Saturday’s annual general meeting did not bring unity – or clarity – for members of the Wildrose Independence Party of Alberta (WIPA).

Depending who you ask, members either elected a new party board and voted to reinstate former leader Paul Hinman, or the party’s existing board — who removed Hinman — will continue to bar Hinman from the party, was forced to adjourn the meeting early, and will retain their positions for another year. 

The membership gathered in Red Deer, where they unanimously voted to remove the provincial Board of Governors “for the way they’ve been behaving,” Hinman said.

“I was reinstated as leader with unanimous consent from the floor,” he told True North on Saturday night.

Last month, the board voted to suspend Hinman’s membership for at least 18 months and boot him as party leader after claiming he breached the party’s code of conduct.

The board appointed Calgary engineer Jeevan Singh Mangat to lead in the interim.

Hinman was elected as the WIPA leader in July 2020. He ran and lost in the March 15 Fort McMurray-Lac La Biche byelection won by Brian Jean, now a United Conservative Party leadership candidate.

According to a report submitted to WIPA’s board of governors from Provincial Nomination Committee Chair Gurcharan Garcha on June 20, Hinman did not follow Elections Alberta rules, party rules and nomination guidelines in the race. Campaign funds went to an honorarium for Hinman, which the report said is “highly irregular.”

As Hinman is not a member in good standing, he wasn’t welcome at the AGM,  board president Rick Northey told True North ahead of Saturday’s meeting. 

Following the AGM, Northey said Hinman “barged” into the meeting and refused to leave.

“So we adjourned the AGM. (Hinman) then took the stage and his supporters are having their own meeting now,” he said in a message to True North on Saturday afternoon.

Northey also said “no real business” was conducted because Hinman’s supporters did “contentious” points of order for four hours.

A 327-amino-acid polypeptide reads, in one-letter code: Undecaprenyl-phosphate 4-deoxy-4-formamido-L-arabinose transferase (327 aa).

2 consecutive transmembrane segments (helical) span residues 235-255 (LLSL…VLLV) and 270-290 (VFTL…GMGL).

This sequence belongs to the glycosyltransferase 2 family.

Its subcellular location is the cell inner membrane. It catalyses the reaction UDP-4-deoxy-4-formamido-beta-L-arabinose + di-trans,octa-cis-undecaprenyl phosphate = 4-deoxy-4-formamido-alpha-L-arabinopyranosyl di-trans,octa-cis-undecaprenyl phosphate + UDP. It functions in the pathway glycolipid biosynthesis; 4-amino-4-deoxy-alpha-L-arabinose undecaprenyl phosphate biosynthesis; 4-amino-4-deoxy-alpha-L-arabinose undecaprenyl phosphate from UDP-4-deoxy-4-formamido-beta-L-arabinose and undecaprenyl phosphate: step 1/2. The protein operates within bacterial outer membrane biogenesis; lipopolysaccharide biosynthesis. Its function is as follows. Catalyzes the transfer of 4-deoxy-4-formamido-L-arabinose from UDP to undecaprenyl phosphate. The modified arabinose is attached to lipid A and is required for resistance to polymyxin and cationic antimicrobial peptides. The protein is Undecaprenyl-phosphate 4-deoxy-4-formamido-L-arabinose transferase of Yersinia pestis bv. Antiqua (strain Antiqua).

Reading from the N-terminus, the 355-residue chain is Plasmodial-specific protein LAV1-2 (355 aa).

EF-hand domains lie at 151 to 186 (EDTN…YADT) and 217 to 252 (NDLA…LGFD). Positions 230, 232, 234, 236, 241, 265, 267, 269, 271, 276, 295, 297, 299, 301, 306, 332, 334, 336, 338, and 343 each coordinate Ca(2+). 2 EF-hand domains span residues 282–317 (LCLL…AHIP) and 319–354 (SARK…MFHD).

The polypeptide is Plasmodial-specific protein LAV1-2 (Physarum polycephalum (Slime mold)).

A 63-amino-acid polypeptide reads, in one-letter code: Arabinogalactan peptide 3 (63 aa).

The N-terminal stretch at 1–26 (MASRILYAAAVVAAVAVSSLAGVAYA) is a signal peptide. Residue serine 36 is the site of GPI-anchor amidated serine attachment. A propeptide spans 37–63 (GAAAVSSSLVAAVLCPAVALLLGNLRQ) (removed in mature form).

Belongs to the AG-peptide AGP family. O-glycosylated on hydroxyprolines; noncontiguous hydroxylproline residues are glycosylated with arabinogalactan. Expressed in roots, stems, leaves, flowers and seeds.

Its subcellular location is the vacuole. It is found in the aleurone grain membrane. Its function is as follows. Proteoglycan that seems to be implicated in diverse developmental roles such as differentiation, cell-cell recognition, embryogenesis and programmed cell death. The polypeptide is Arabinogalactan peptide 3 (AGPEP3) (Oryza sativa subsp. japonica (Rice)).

“We didn’t even agree to an agenda,” he said. “The board election to fill vacancies was not able to proceed. So the remaining board members will continue on.”

Ten board positions were supposed to be filled at the AGM. The 20 board members are on a two-year term, so half shuffle out every year, thereby retaining some institutional memory and receiving some fresh ideas. 

Hinman said the board never made a proper adjournment of the AGM. They made one amongst themselves and then walked out “in disgust,” he said. 

“Nobody in the room heard,” he said. “We were in recess.”

After the board left, Hinman said a motion of no confidence in the board passed.

“And we carried on and we held our nominations and voted and did everything that we’re supposed to do by the books and we got it all on video,” he said. 

Hinman said 150 people stayed after the board members left and voted to reinstate him. 

Northey said there were 140 members physically present at the AGM and another 75 online.

Of those “about 40” were Hinman supporters, Northey said.

Asked if this means the party will split, Northey said, “When (Hinman’s) friends realized they failed, they won’t have any reason to stay.” 


  • Rachel Emmanuel

    Rachel is a seasoned political reporter who’s covered government institutions from a variety of levels. A Carleton University journalism graduate, she was a multimedia reporter for three local Niagara newspapers. Her work has been published in the Toronto Star. Rachel was the inaugural recipient of the Political Matters internship, placing her at The Globe and Mail’s parliamentary bureau. She spent three years covering the federal government for iPolitics. Rachel is the Alberta correspondent for True North based in Edmonton.